Richard Stephens, Fillmore Pioneer
Stephens Store about 1907 with "Stephens' Hall" in the background.
Stephens Store about 1907 with "Stephens' Hall" in the background.
Part 1
Richard Stephens about 1912.
Richard Stephens about 1912.

Photos and story courtesy Fillmore Historical Museum

From “The History of Stephens’ Store” by Ellen M. Finley, July 1988

The northwest corner of Main and Central, now the location of the new Segovia’s Fillmore Market (2020 - Estrella’s), is one of Fillmore’s most historic sites.

Before the city was recorded in Ventura in 1888, one of the oldest of its few buildings stood on this corner, a large two-story rooming house operated by E. Bailey Turner. Since Turner was Fillmore’s first postmaster his building also housed the first post office, a front bedroom in the rooming house.

By 1898, Turner’s two-story building had been replaced by a one-story tin structure where Richard Stephens operated a general merchandise store. He soon purchased the entire corner property and in 1910 constructed a new building which still stands. Since that time, a period of 78 years, this building has been in continuous operation as a general store or a combination grocery and meat market.

Richard Stephens was one of Fillmore’s leading pioneers and an outstanding citizen. Born in Glasgow, Scotland on August 31, 1870, he left his native land in his early 20’s. After a year on a ranch near Hollywood, he came to Fillmore on April 6, 1895. His first job was that of a clerk in the general merchandise store of a fellow countryman, James Duncan, who conducted business at the northeast corner of Main and Central in the store built by C. C. Elkins in 1888. Popular with customers from the start Stephens soon acquired an interest in the business, becoming a partner in 1898. When Duncan died on November 17 of that year, Stephens became sole owner of the business. He was also appointed Fillmore’s sixth postmaster, ironically on the same day that Duncan died.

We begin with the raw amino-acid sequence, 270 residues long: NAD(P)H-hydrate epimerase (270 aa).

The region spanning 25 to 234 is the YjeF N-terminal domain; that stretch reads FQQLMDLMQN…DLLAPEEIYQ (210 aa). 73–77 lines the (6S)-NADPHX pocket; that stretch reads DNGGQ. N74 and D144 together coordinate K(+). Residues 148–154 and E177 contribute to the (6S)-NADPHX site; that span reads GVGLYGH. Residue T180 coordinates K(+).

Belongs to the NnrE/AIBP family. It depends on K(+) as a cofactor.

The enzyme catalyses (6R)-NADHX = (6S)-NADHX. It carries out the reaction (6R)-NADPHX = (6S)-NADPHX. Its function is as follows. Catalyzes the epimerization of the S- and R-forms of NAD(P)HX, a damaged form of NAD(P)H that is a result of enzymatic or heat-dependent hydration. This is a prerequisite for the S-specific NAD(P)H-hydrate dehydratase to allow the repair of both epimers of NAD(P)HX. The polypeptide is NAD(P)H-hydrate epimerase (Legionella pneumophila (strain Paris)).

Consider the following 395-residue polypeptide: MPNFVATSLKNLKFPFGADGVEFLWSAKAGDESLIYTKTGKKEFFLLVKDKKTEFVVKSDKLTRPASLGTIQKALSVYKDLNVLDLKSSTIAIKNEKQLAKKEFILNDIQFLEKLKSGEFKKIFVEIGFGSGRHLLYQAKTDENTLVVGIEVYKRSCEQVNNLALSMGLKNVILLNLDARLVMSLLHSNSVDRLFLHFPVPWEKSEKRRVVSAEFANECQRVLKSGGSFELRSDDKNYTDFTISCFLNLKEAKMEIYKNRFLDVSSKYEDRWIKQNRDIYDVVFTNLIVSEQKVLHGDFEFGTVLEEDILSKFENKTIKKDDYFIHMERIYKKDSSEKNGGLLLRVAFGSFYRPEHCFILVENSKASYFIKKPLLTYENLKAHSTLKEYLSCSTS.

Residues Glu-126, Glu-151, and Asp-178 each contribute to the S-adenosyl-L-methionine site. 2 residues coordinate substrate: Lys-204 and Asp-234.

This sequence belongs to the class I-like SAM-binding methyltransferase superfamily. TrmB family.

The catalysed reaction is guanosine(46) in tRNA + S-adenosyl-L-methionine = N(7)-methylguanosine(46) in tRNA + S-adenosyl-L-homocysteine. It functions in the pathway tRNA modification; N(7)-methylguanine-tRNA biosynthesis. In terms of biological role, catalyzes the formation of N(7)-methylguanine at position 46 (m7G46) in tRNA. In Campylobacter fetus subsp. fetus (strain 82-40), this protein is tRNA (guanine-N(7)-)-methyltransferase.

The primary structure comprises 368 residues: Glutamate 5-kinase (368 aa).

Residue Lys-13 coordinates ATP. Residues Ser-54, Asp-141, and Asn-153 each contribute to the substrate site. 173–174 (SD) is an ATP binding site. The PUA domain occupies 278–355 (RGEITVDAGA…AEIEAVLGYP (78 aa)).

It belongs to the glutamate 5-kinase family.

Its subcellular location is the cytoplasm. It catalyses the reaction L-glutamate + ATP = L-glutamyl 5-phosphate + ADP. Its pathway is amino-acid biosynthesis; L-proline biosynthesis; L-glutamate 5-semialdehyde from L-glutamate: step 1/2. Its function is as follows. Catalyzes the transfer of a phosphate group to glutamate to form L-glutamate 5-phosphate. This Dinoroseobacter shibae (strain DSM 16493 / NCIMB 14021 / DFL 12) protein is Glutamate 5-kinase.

About this time, C. C. Elkins sold his store to C. A. Harmonson (2020 note – C. A.’s name was either Columbus Arizona or Columbus Augustus, little wonder he went by his initials). Duncan and Stephens moved across the street to the northwest corner, taking the post office with them. After Duncan’s death, the store was known as “Richard Stephens – The Post Office Store.” Just north on Central Avenue there was a large packing house. Stephens had long recognized that Fillmore needed a hall in which to hold meetings and entertainment, so he took over the packing house in the evenings. Stephens’ Hall, as it became to be called, used rows of packing boxes as seats. There was a stage about three feet high with a corner walled off at each side for dressing rooms. One popular early-day entertainer was Charles Heatherly who gave serious, humorous, and dialect recitations, with music by Arthur Sallee, pianist. Admission was 25 cents, with children 15 cents and reserved seats 35 cents. Dances were held frequently on Saturday nights – admission $1. When a traveling theatrical company came from a one-night stand in Santa Paul, the Fillmore Herald declared with obvious sincerity: “Fillmore is becoming more like New York City every day.”

To be continued……